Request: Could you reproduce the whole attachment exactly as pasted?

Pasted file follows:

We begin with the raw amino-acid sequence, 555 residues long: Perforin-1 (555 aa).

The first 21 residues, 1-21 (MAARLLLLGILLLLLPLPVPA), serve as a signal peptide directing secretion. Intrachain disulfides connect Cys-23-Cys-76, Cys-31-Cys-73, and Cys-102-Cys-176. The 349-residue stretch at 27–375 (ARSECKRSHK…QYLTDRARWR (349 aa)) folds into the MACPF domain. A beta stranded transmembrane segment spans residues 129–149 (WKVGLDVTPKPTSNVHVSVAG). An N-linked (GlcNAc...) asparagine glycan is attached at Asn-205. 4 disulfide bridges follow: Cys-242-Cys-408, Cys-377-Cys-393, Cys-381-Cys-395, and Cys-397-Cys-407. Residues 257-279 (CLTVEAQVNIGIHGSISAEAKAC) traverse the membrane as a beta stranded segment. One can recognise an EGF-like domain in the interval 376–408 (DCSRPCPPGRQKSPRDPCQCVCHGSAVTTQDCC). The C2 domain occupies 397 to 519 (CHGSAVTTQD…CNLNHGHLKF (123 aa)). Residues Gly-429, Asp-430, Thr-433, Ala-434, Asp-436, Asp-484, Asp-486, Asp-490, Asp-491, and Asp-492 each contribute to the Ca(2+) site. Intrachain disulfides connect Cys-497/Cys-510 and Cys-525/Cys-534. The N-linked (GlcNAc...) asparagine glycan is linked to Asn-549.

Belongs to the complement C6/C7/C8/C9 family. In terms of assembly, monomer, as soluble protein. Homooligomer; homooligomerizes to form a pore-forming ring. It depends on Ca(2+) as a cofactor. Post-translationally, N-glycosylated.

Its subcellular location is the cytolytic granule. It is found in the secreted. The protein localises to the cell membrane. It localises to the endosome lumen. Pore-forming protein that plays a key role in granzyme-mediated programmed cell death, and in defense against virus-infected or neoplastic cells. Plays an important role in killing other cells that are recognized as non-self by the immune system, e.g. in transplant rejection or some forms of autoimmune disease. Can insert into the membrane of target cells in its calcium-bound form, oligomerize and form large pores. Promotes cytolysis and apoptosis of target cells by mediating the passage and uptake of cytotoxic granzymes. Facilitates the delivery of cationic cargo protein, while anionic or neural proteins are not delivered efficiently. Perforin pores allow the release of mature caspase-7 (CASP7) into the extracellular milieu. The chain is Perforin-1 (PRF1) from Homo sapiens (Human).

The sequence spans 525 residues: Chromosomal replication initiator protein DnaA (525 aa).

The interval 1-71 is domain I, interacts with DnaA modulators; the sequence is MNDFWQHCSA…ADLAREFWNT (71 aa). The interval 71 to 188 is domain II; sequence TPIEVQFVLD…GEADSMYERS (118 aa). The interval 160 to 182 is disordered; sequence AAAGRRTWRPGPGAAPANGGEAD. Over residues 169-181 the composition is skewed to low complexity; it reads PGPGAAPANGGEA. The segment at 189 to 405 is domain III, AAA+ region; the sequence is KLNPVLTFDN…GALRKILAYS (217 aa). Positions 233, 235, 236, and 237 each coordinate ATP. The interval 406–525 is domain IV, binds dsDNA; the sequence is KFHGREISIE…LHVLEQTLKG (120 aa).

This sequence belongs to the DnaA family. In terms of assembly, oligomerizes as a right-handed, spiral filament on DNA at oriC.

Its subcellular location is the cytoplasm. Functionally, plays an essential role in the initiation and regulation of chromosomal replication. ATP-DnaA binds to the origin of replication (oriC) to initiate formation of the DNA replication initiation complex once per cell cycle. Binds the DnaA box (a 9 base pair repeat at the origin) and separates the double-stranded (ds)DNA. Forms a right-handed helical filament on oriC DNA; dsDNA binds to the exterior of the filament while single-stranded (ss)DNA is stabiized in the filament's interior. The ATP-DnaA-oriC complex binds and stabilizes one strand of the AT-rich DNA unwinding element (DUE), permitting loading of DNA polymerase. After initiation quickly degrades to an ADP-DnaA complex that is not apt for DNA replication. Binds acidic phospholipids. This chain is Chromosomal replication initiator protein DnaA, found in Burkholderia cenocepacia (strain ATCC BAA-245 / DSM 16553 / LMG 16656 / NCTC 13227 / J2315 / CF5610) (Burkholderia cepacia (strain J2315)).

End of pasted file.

We begin with the raw amino-acid sequence, 555 residues long: Perforin-1 (555 aa).

The first 21 residues, 1-21 (MAARLLLLGILLLLLPLPVPA), serve as a signal peptide directing secretion. Intrachain disulfides connect Cys-23-Cys-76, Cys-31-Cys-73, and Cys-102-Cys-176. The 349-residue stretch at 27–375 (ARSECKRSHK…QYLTDRARWR (349 aa)) folds into the MACPF domain. A beta stranded transmembrane segment spans residues 129–149 (WKVGLDVTPKPTSNVHVSVAG). An N-linked (GlcNAc...) asparagine glycan is attached at Asn-205. 4 disulfide bridges follow: Cys-242-Cys-408, Cys-377-Cys-393, Cys-381-Cys-395, and Cys-397-Cys-407. Residues 257-279 (CLTVEAQVNIGIHGSISAEAKAC) traverse the membrane as a beta stranded segment. One can recognise an EGF-like domain in the interval 376–408 (DCSRPCPPGRQKSPRDPCQCVCHGSAVTTQDCC). The C2 domain occupies 397 to 519 (CHGSAVTTQD…CNLNHGHLKF (123 aa)). Residues Gly-429, Asp-430, Thr-433, Ala-434, Asp-436, Asp-484, Asp-486, Asp-490, Asp-491, and Asp-492 each contribute to the Ca(2+) site. Intrachain disulfides connect Cys-497/Cys-510 and Cys-525/Cys-534. The N-linked (GlcNAc...) asparagine glycan is linked to Asn-549.

Belongs to the complement C6/C7/C8/C9 family. In terms of assembly, monomer, as soluble protein. Homooligomer; homooligomerizes to form a pore-forming ring. It depends on Ca(2+) as a cofactor. Post-translationally, N-glycosylated.

Its subcellular location is the cytolytic granule. It is found in the secreted. The protein localises to the cell membrane. It localises to the endosome lumen. Pore-forming protein that plays a key role in granzyme-mediated programmed cell death, and in defense against virus-infected or neoplastic cells. Plays an important role in killing other cells that are recognized as non-self by the immune system, e.g. in transplant rejection or some forms of autoimmune disease. Can insert into the membrane of target cells in its calcium-bound form, oligomerize and form large pores. Promotes cytolysis and apoptosis of target cells by mediating the passage and uptake of cytotoxic granzymes. Facilitates the delivery of cationic cargo protein, while anionic or neural proteins are not delivered efficiently. Perforin pores allow the release of mature caspase-7 (CASP7) into the extracellular milieu. The chain is Perforin-1 (PRF1) from Homo sapiens (Human).

The sequence spans 525 residues: Chromosomal replication initiator protein DnaA (525 aa).

The interval 1-71 is domain I, interacts with DnaA modulators; the sequence is MNDFWQHCSA…ADLAREFWNT (71 aa). The interval 71 to 188 is domain II; sequence TPIEVQFVLD…GEADSMYERS (118 aa). The interval 160 to 182 is disordered; sequence AAAGRRTWRPGPGAAPANGGEAD. Over residues 169-181 the composition is skewed to low complexity; it reads PGPGAAPANGGEA. The segment at 189 to 405 is domain III, AAA+ region; the sequence is KLNPVLTFDN…GALRKILAYS (217 aa). Positions 233, 235, 236, and 237 each coordinate ATP. The interval 406–525 is domain IV, binds dsDNA; the sequence is KFHGREISIE…LHVLEQTLKG (120 aa).

This sequence belongs to the DnaA family. In terms of assembly, oligomerizes as a right-handed, spiral filament on DNA at oriC.

Its subcellular location is the cytoplasm. Functionally, plays an essential role in the initiation and regulation of chromosomal replication. ATP-DnaA binds to the origin of replication (oriC) to initiate formation of the DNA replication initiation complex once per cell cycle. Binds the DnaA box (a 9 base pair repeat at the origin) and separates the double-stranded (ds)DNA. Forms a right-handed helical filament on oriC DNA; dsDNA binds to the exterior of the filament while single-stranded (ss)DNA is stabiized in the filament's interior. The ATP-DnaA-oriC complex binds and stabilizes one strand of the AT-rich DNA unwinding element (DUE), permitting loading of DNA polymerase. After initiation quickly degrades to an ADP-DnaA complex that is not apt for DNA replication. Binds acidic phospholipids. This chain is Chromosomal replication initiator protein DnaA, found in Burkholderia cenocepacia (strain ATCC BAA-245 / DSM 16553 / LMG 16656 / NCTC 13227 / J2315 / CF5610) (Burkholderia cepacia (strain J2315)).